Tua Tagovailoa brought Hawaii’s “Aloha Spirit” to Alabama whether he knows it or not.
“Everybody is trying to help everybody,” Hawaii sports radio host Bobby Curran said. “That’s really what we think of with the ‘Aloha Spirit:’ very welcoming, very embracing. You reach out first. You don’t wait until someone reaches out to you.”
You see it every time Tagovailoa celebrates a touchdown with fellow quarterbacks Jalen Hurts and Mac Jones, specifically Hurts since the battle for starter was between the junior and Tagovailoa, a sophomore.
It wasn’t until the Thursday before Alabama’s season opener that Tagovailoa found out he would be the No. 1 quarterback. Instead of saving his redshirt and leaving with an extra year of eligibility, like Clemson’s Kelly Bryant did after he lost his starting job to Trevor Lawrence, Hurts decided to stay at Alabama.
“Can you imagine if something happened to me?” Tagovailoa said Tuesday, addressing the media for the first time this season. “Mac Jones would be good, but also having Jalen here, who’s very well experienced, it’s a testament to his character. It’s a testament to his morals, how he was raised within his family. And just him being here with our team, everybody respects him so much. He’s a leader.”
Tagovailoa has nothing but praise for Hurts, even though everyone nationally has been praising him.
ESPN analyst Greg McElroy called Tagovailoa “the most talented quarterback Alabama has had under Nick Saban.” And McElroy was a quarterback at Alabama under Saban from 2007-10.
CBS analyst and former NFL quarterback Gary Danielson said Tagovailoa “plays quarterback like a jazz musician, not like off notes. … You can just feel it all fit together.”
Even Saban admitted in regards to internal expectations, Tagovailoa has “probably exceeded that to some degree, in terms of consistency.”
“We’re just trying to be 1-0 every week,” Tagovailoa said. We’re just trying to win games. I think that’s the focus.
“Coach Saban said I exceeded his expectation, I don’t think I did. He has to be joking with you guys because that’s definitely not what Coach Saban would tell us. There’s always room for improvement.”
Alabama is the best team in the country right now, and Tagovailoa plays a big part in that success. That’s why people in Hawaii are saying “Roll Tide” on Saturdays, even though Tagovailoa wasn’t the first player from the Central Pacific islands to make a splash in college football.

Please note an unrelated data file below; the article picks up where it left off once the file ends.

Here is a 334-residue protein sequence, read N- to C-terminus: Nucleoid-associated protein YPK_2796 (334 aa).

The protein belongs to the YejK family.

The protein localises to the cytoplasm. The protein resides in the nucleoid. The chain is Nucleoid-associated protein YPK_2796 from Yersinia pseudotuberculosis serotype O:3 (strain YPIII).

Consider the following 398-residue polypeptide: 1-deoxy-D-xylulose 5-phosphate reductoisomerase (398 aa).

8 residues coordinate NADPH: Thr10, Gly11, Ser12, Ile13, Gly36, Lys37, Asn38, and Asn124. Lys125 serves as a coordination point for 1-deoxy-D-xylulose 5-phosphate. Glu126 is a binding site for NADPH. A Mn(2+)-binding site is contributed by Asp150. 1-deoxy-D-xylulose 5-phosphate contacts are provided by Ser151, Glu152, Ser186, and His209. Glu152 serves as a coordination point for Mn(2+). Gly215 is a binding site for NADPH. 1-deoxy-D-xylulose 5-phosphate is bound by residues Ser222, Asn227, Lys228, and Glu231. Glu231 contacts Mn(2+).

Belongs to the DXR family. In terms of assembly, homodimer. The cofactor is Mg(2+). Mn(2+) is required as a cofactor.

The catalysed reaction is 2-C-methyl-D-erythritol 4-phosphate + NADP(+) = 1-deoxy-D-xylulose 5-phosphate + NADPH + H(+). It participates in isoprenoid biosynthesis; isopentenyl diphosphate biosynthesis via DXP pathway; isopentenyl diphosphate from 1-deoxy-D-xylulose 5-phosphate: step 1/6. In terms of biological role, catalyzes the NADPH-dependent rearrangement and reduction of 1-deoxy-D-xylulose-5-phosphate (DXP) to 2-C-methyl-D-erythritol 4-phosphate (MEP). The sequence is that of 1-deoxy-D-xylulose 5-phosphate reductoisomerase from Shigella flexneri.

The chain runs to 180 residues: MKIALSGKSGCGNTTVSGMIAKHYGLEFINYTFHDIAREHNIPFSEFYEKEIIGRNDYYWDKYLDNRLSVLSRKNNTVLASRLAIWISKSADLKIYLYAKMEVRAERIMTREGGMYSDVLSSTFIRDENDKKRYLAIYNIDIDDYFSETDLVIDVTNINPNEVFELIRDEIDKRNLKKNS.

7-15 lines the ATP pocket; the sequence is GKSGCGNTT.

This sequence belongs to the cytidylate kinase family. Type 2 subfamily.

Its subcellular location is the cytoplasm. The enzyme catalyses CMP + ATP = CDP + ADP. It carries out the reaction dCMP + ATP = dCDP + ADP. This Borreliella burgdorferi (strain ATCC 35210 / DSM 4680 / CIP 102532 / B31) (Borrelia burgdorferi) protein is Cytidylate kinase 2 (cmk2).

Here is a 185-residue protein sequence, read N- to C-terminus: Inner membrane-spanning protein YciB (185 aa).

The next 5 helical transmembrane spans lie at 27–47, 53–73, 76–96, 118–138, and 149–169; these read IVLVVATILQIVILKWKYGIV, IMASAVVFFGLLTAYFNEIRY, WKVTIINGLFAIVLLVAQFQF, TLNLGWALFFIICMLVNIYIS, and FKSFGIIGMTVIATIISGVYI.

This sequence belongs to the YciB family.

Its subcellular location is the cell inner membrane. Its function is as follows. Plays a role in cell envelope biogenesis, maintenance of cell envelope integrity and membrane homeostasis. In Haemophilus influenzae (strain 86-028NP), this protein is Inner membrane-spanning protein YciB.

The name Marcus Mariota should ring a bell.
“Tua was a little bit in the shadow of Marcus because he’s the first-ever Heisman Trophy winner from Hawaii,” Curran said. “My guess is you’ll soon have two, but who knows.”
Mariota went to the same high school as Tagovailoa (St. Louis), won the Heisman Trophy in 2014 at Oregon and is now the starting quarterback for the Tennessee Titans.
Last Sunday, the Titans beat the Philadelphia Eagles in overtime and Mariota actually credited the “Aloha Spirit” for his poise in the final 16-play winning drive.
“It is gratefulness, it is thankfulness, it is being humble, and understanding that it takes much more than yourself to accomplish something,” Mariota said. “And when you have that in your mind-set, you tend to just go about your business in a calm way.”
His description mirrors that of Tagovailoa, when the younger Samoan explains why his faith keeps him grounded.
“Most definitely not going overboard with things, staying levelheaded, knowing who I am,” Tagovailoa said. “I’d say most definitely with my faith, there’s no room for me with it. It’s always about other people. It’s always about loving on other people and giving praise where praise is due.”
Well, praise is due here: Five games into the season and Tagovailoa has completed 75 percent of his passes for 1,161 yards and 14 touchdowns. That’s without taking a single snap in the fourth quarter.
He went 8-for-8 last weekend. He threw for 387 yards the week before.
Yet, sometimes during the media-viewing portions of practice, Hurts still leads the quarterbacks through drills.
“It was after the Louisville game, a Monday practice getting ready for Arkansas State, Jalen told me to go in front of him because now I’m the starting quarterback and I’m going to be the leader and what-not,” Tagovailoa said. “I told him no. I told him that he still belongs in that role just because of everything that he’s done.”
There’s that “Aloha Spirit.”
“It’s natural to him,” Curran said. “But you probably know this about Tua: He’s a feisty competitive sucker. Don’t mistake the Hawaii part for there not being steel underneath.”
Reach Terrin Waack at firstname.lastname@example.org or at 205-722-0229.